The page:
Independent Student Newspaper for the University of Texas at San Antonio

The Paisano

Independent Student Newspaper for the University of Texas at San Antonio

The Paisano

Independent Student Newspaper for the University of Texas at San Antonio

The Paisano

“The Gunman” fires a blank Sean Penn movie shoots itself in the foot

A movie that is bad is one thing; a movie that’s both bad and boring is something entirely different.

Sadly, this is the ultimate outcome of Sean Penn’s strange outing as an action hero. Penn, who normally finds himself in polarizing movies such as “Milk,” is comically miscast in director Pierre Morel’s fourth attempt at an action film that easily – as well as lazily – could have starred Liam Neeson.

“The Gunman” follows the exploits of retired “gun for hire” Jim Terrier (Penn), along with his fellow mercenaries Cox (Mark Rylance), Felix (Javier Bardem) and Reed (Billy Billingham). The film opens in the Congo, where Terrier and his cohorts have been hired to assassinate a key figure in the unstable climate of the country’s natural resources.

Terrier is also joined by his humanitarian girlfriend, Annie (Jasmine Trinca), who is completely unaware of Terrier’s true mission. Years after the assassination, Terrier finds himself the target of a mysterious force and the race is on to find out who is responsible.

This movie is a text book example of false advertising. The trailers and all other promotions lauded this film as a cerebral action-packed thriller. The actual movie, however, is a dud, with a plot that takes two hours to make a single statement – rich people exploit developing countries. Riveting.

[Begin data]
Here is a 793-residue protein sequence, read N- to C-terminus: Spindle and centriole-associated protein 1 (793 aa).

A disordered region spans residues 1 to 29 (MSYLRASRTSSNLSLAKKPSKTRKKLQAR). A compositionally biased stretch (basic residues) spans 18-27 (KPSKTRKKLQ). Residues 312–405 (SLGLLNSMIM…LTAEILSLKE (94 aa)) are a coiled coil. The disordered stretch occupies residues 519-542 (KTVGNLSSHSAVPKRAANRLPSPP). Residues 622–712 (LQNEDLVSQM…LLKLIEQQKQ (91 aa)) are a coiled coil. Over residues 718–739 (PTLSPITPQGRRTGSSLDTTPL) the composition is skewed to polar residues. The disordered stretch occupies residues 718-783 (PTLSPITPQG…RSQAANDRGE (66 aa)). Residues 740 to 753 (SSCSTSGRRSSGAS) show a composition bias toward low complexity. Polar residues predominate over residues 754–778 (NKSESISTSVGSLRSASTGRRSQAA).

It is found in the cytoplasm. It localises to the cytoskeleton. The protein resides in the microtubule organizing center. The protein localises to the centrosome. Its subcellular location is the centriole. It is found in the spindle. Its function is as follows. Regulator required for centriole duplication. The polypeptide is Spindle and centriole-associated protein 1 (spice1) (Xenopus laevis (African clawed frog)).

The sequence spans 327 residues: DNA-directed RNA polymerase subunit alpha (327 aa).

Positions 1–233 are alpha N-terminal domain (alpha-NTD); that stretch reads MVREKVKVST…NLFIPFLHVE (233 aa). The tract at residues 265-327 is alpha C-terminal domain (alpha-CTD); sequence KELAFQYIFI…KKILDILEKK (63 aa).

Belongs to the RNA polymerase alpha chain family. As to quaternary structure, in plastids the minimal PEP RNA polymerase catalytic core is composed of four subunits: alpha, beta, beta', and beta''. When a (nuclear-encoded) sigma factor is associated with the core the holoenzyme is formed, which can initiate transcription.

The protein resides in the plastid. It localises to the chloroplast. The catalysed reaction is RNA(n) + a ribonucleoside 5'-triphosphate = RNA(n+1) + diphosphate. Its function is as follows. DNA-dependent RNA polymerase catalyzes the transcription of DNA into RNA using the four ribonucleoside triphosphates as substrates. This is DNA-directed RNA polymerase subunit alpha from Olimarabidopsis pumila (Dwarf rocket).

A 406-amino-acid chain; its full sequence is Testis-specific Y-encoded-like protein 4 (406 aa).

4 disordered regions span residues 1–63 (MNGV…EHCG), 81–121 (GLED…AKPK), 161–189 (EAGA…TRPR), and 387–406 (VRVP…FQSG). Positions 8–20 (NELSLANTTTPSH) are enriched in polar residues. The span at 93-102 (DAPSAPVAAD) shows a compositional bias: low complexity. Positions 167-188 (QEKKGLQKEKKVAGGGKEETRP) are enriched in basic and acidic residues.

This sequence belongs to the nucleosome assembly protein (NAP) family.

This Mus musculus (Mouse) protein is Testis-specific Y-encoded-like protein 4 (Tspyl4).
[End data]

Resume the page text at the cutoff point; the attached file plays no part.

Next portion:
The unfortunate reality is that “The Gunman” is more or less an onscreen checklist of all the general attributes of a basic action flick. If this movie is any indicator of how real shadow governments may operate, then we live in a world of truly stupid super villains.

Once again, we’re treated to a plot starter that showcases the villains interrupting the quiet life of our reformed super spy, thus igniting a vengeful fire in his belly that would never have arisen had they just left him alone. Idris Elba also makes a glorified cameo in this movie as an Interpol agent working behind the scenes. I would discuss Elba’s character in greater detail, but that would imply that he has more than three scenes and ten lines of dialogue, which he doesn’t.

There is an interesting subplot involving a cumulative ailment that Terrier must deal with, however, it too is rendered completely irrelevant by the time the credits roll. I can understand why this might be included.

Making the hero more vulnerable and human could raise the stakes and lead to some intense moments, but like many other things in this script, it’s an opportunity that was left knocking. One opportunity they didn’t waste, however, was to show off Sean Penn’s “action man” physique over and over again. While it may seem ridiculous to the audience for Terrier to have more shirtless moments than Taylor Lautner and Captain Kirk combined, I’m sure Sean Penn felt it was all just part of the job.

Many other absurdities pervade “The Gunman’s” script, but to go into all of them would lengthen this review substantially. The movie couldn’t simply decide what it wanted to be. Is it an action film or activist film?

Its attempt to combine the two only resulted in a boring convoluted plot that was perpetually stuck in slow motion. Elba stands around with absolutely nothing to do, and the other characters are just as forgettable.

Action films have a way of sticking around these days, thanks to a combination of popular actors and death-defying stunts. The winning combination of Vin Diesel and Paul Walker in the “Fast & Furious” franchise and Liam Neeson in the “Taken” franchise have produced millions of dollars. Try as he might, Sean Penn can’t carry the movie on his own, as the thin story crumbles under the weight of the story’s thin plotline.

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